Monday, September 24, 2007

Storytelling 101

Welcome! This blog is designed to accompany a non-credit course I'm teaching. The course runs for six weeks and focuses on some of the narrative techniques used by Joss Whedon over the seven-year run of his popular television show Buffy the Vampire Slayer.

OK, you say. What's that mean?

Excellent question - move to the front of the class.

"Narrative technique" can be thought of as a dressed-up way of saying "storytelling." Now, most of us are used to very simple, straightforward stories. Let's use the fairy tale of Rumplestiltskin to illustrate this structure, which can be thought of as a triangle. To be fancy, you can call this "Freytag's Pyramid," which is at the start of this post.

We start at the left-hand side of the triangle at the base with the exposition; in this case, "Once upon a time." At this stage, we are introduced to characters, situations, and relationships. Here's the miller's daughter, whose father lies and brags that she can spin straw into gold. The greedy king hears about this fantastic talent and begins to wonder how he can exploit it.

Now that we have those basics established, we begin to climb the left leg of the triangle. We learn what the central conflict of the story is and the action begins to rise. The king has the girl brought to his castle and she is ordered to spin a room full of straw into gold by morning - or else! A mysterious little man appears and offers to help, in return for the girl's necklace. The greedy king then demands more and more of the girl until she is forced to agree to give the strange little man her as-yet-unborn child. Delighted with the girl's abilities, the king marries her (a girl who can produce gold from straw is an asset to any king's court) and they have a child. Then the mysterious little man arrives to claim the child as his own. See how the stakes keep getting higher?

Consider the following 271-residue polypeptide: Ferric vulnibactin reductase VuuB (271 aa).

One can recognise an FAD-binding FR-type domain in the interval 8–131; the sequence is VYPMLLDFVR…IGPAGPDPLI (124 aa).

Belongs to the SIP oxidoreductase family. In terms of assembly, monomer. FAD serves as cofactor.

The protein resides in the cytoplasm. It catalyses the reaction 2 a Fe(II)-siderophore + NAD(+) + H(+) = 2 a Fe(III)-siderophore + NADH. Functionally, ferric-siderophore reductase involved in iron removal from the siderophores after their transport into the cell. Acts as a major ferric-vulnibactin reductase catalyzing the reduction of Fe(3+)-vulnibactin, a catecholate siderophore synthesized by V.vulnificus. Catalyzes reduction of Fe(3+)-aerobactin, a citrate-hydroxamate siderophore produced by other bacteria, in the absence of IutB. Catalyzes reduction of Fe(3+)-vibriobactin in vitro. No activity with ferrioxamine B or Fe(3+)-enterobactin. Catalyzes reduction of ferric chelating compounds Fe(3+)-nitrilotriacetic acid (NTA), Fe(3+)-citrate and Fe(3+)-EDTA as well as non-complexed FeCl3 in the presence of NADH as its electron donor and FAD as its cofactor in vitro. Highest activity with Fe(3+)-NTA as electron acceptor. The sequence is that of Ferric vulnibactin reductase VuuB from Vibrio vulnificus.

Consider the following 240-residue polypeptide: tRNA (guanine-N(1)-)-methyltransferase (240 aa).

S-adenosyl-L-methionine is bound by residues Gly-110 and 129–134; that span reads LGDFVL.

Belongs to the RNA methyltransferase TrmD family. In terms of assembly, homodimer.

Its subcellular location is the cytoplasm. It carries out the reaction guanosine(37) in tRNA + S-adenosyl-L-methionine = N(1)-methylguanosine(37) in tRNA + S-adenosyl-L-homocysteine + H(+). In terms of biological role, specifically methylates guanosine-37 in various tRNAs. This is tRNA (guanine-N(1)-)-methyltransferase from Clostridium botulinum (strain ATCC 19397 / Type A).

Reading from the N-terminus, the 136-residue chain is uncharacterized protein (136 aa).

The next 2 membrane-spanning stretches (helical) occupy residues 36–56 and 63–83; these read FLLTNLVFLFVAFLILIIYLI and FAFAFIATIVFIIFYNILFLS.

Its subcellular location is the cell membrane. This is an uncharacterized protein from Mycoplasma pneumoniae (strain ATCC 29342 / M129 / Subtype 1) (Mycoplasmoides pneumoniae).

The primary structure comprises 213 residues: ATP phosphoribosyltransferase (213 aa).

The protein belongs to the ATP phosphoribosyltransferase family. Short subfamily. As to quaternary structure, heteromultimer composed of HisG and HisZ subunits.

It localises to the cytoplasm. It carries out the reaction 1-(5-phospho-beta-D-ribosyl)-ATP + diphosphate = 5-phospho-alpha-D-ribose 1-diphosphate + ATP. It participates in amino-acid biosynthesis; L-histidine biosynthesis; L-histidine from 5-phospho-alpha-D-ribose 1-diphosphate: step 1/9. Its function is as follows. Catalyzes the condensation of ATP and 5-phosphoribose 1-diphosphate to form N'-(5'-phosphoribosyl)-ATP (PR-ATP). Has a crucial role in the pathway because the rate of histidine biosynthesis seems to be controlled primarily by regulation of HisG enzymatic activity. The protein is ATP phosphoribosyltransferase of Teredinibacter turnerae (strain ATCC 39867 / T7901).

The tension culminates in the climax - in this case, the girl has to guess the little man's name in order to keep her beloved child. She tries every name she can think of and (with help) finally is able to hit on the proper name. The enraged little man splits himself in two with anger.

Then we slide down the opposite leg of the triangle through falling action until we reach the resolution of "and they lived happily ever after."

But not all stories are told this way. Whedon used a variety of techniques and structures to tell his stories and we will explore six of these over the course of this class. And a few things in this tale will be re-visited as well.

5 comments:

john said...

So far, so lucid. Looking forward to the rest.

Rhonda said...

Just wanted to say that this looks like great fun, Dale. I wish I could be there to hear all of you talking about the secondary characters...Maybe have folks take a look at Mary Alice Money's essay in Fighting the Forces sometime, yes?
cheers,
Rhonda Wilcox

Cly White said...

I took the test. When I hit the next button, I was required to choose between two of the questions I had already answered. Apperently I had scored a perfect match for two of the characters and this wasn't allowed. After choosing the question I felt described me best, I was shown the list of compatablity. 33% Xander, 33% Giles, 50% Tara, 58% Anya, 83% Spike (not bad I guess), 100% Dawn (humm), and 100% Buffy. Very interesting results. It might take a few years to figure out what it means.

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